Impact of the Arts on Economic Prosperity
The constant struggle for public funding to arts agencies on the local, state and federal levels is a battle for understanding. In lean economic times, arts funding seems to be an obvious choice for the budget axe when weighed against funding for education, healthcare, and other essential infrastructure needs. It has always been my conviction that the economic activity generated by the arts far outweighs its meager costs to governments. Hard times are exactly when arts funding should be increased.
Now there is proof of this conviction in the form of a new report from Americans for the Arts. Arts & Economic Prosperity: The Economic Impact of Nonprofit Arts Organizations and Their Audiences clearly outlines the bottom line benefits of arts activities to economic prosperity in general and to tax revenues in particular. In 2001, Congress appropriated $105 million for the NEA. By contrast, arts activity generates $10.5 billion in federal tax revenues. That's a return of 100 times the federal investment. There are similar figures for state and local revenues as well as for employment. Anyone unwilling to support public funding on grounds that it is not cost effective just doesn't get it.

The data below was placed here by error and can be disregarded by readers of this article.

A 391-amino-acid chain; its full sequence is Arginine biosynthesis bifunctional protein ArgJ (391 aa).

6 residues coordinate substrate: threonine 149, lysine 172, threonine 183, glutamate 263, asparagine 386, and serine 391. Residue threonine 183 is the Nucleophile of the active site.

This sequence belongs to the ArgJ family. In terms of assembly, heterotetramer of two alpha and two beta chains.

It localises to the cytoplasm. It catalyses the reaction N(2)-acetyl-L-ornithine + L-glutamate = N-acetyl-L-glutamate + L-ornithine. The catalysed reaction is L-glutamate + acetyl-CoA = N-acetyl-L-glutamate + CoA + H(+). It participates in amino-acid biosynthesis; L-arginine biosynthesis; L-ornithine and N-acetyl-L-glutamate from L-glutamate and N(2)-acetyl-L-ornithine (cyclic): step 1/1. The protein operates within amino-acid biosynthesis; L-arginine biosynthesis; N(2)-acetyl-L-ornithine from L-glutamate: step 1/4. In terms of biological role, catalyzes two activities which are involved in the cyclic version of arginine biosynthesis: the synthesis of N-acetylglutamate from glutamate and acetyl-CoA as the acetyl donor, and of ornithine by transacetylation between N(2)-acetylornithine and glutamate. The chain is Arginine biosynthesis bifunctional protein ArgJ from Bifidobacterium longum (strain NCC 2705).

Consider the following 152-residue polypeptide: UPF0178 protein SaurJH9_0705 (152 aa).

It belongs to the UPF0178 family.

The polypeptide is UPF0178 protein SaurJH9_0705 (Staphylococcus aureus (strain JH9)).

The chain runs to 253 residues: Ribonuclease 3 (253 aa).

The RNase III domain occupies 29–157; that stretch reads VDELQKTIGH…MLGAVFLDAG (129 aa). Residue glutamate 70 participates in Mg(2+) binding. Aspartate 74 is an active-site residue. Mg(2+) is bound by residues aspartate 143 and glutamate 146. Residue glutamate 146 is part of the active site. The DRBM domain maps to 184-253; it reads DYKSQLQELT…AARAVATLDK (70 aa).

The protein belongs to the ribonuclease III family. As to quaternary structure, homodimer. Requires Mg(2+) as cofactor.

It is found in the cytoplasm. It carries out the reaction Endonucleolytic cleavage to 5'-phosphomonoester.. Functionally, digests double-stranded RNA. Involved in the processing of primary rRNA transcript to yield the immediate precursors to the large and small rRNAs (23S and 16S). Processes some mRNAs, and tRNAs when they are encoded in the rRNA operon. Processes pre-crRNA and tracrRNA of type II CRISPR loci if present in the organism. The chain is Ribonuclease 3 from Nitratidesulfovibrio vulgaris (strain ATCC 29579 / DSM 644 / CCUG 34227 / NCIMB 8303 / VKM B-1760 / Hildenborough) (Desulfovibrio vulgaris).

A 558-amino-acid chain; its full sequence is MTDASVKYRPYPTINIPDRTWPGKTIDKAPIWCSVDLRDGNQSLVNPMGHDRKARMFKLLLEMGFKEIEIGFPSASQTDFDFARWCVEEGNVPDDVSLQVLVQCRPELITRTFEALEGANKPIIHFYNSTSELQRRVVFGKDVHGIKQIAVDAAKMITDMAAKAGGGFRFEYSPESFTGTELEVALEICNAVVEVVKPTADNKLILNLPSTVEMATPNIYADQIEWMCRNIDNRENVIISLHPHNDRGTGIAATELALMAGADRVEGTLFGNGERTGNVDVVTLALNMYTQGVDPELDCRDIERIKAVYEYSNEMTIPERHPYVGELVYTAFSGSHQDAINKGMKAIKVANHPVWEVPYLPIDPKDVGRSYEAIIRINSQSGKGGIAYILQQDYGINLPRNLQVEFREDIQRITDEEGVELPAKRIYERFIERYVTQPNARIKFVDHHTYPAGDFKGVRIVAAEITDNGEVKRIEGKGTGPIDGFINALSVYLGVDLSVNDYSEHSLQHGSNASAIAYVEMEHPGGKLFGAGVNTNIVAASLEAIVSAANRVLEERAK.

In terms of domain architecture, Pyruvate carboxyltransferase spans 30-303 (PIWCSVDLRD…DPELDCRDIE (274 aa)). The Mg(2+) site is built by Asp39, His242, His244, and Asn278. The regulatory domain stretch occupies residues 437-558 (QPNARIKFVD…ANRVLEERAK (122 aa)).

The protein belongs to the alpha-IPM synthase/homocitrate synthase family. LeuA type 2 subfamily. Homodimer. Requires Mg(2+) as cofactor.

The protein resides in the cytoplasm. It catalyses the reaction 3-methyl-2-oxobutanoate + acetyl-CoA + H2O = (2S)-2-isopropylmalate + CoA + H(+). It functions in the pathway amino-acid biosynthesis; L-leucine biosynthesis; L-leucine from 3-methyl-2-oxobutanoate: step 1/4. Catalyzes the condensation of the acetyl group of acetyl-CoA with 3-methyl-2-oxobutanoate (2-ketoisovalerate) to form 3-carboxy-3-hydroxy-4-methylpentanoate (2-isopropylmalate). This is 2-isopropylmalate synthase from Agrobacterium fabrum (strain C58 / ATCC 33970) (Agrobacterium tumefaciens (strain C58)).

Arts organizations are among the most efficient businesses of any industry. In the performing arts it is common to publish a calendar of events and sell tickets for an entire season ahead of time. This means the show MUST go on, on time and within budget. They can't tell their audiences the work is not quite ready and can they come back in a month. Arts organizations that run deficits don't survive long. This takes careful management and planning on a level few for-profit corporations could equal.
In the arts memory is everything. We try to create objects and events that will survive for a time as experience. Much of what we do is ephemeral, so the way we sustain ourselves is by doing it again, but in a different way. The continuation of art is a constant struggle that needs nurturing.
-Dwight Newton, 01/01/2003